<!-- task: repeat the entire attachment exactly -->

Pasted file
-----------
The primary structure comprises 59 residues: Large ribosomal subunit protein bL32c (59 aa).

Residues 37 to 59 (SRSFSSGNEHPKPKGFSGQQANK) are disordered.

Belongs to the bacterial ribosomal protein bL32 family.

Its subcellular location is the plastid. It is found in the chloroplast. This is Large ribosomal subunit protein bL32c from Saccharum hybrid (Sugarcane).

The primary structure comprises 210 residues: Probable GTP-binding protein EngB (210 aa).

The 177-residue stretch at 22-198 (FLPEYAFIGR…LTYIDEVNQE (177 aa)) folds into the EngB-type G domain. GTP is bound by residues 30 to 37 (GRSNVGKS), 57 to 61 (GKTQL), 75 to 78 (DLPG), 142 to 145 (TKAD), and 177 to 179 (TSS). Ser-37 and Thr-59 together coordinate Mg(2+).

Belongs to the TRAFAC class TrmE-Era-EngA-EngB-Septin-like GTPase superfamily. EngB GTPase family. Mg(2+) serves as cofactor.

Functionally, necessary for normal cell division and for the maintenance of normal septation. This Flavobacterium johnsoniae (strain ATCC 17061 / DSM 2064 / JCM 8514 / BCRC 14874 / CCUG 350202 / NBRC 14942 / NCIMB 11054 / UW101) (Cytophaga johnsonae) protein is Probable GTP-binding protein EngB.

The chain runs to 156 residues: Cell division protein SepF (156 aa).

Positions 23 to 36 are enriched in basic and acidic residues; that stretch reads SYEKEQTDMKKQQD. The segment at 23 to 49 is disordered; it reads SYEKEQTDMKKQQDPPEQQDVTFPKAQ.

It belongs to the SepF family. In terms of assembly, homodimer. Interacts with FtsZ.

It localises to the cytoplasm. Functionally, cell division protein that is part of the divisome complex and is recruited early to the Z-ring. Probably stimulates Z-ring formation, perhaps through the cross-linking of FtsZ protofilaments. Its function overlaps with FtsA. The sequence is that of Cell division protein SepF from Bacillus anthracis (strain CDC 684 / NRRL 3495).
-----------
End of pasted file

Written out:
The primary structure comprises 59 residues: Large ribosomal subunit protein bL32c (59 aa).

Residues 37 to 59 (SRSFSSGNEHPKPKGFSGQQANK) are disordered.

Belongs to the bacterial ribosomal protein bL32 family.

Its subcellular location is the plastid. It is found in the chloroplast. This is Large ribosomal subunit protein bL32c from Saccharum hybrid (Sugarcane).

The primary structure comprises 210 residues: Probable GTP-binding protein EngB (210 aa).

The 177-residue stretch at 22-198 (FLPEYAFIGR…LTYIDEVNQE (177 aa)) folds into the EngB-type G domain. GTP is bound by residues 30 to 37 (GRSNVGKS), 57 to 61 (GKTQL), 75 to 78 (DLPG), 142 to 145 (TKAD), and 177 to 179 (TSS). Ser-37 and Thr-59 together coordinate Mg(2+).

Belongs to the TRAFAC class TrmE-Era-EngA-EngB-Septin-like GTPase superfamily. EngB GTPase family. Mg(2+) serves as cofactor.

Functionally, necessary for normal cell division and for the maintenance of normal septation. This Flavobacterium johnsoniae (strain ATCC 17061 / DSM 2064 / JCM 8514 / BCRC 14874 / CCUG 350202 / NBRC 14942 / NCIMB 11054 / UW101) (Cytophaga johnsonae) protein is Probable GTP-binding protein EngB.

The chain runs to 156 residues: Cell division protein SepF (156 aa).

Positions 23 to 36 are enriched in basic and acidic residues; that stretch reads SYEKEQTDMKKQQD. The segment at 23 to 49 is disordered; it reads SYEKEQTDMKKQQDPPEQQDVTFPKAQ.

It belongs to the SepF family. In terms of assembly, homodimer. Interacts with FtsZ.

It localises to the cytoplasm. Functionally, cell division protein that is part of the divisome complex and is recruited early to the Z-ring. Probably stimulates Z-ring formation, perhaps through the cross-linking of FtsZ protofilaments. Its function overlaps with FtsA. The sequence is that of Cell division protein SepF from Bacillus anthracis (strain CDC 684 / NRRL 3495).